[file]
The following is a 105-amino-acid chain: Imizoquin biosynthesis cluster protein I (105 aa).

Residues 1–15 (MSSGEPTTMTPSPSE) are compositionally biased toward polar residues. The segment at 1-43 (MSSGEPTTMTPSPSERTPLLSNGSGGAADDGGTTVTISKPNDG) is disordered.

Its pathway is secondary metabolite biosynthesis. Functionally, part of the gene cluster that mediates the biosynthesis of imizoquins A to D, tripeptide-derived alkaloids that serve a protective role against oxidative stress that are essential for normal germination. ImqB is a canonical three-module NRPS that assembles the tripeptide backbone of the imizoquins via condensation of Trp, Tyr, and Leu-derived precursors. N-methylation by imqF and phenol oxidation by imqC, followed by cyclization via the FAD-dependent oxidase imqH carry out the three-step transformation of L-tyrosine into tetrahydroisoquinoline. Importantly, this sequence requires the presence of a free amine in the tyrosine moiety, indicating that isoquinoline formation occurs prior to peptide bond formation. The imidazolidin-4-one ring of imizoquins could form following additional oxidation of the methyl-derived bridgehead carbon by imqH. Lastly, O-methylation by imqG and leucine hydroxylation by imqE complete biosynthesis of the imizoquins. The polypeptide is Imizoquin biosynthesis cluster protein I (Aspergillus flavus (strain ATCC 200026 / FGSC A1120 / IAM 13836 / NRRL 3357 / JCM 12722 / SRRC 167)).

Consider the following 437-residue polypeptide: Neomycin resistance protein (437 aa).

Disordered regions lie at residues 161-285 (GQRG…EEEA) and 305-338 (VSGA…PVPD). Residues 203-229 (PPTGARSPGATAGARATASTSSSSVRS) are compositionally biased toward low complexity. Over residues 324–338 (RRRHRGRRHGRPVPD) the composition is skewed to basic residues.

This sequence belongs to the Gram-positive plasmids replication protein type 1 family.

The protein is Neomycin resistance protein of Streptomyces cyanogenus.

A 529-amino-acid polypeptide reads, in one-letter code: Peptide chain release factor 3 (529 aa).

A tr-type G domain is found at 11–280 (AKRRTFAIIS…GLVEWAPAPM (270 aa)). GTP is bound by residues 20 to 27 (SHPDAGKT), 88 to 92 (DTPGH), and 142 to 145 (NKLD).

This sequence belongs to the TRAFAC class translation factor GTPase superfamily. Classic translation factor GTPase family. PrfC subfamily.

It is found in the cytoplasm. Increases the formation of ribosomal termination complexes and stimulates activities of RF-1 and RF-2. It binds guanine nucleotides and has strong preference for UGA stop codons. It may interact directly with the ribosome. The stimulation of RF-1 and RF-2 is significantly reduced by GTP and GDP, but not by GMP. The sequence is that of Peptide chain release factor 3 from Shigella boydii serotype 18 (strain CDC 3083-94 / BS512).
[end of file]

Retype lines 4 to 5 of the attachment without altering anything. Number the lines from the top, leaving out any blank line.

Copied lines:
Consider the following 437-residue polypeptide: Neomycin resistance protein (437 aa).

Disordered regions lie at residues 161-285 (GQRG…EEEA) and 305-338 (VSGA…PVPD). Residues 203-229 (PPTGARSPGATAGARATASTSSSSVRS) are compositionally biased toward low complexity. Over residues 324–338 (RRRHRGRRHGRPVPD) the composition is skewed to basic residues.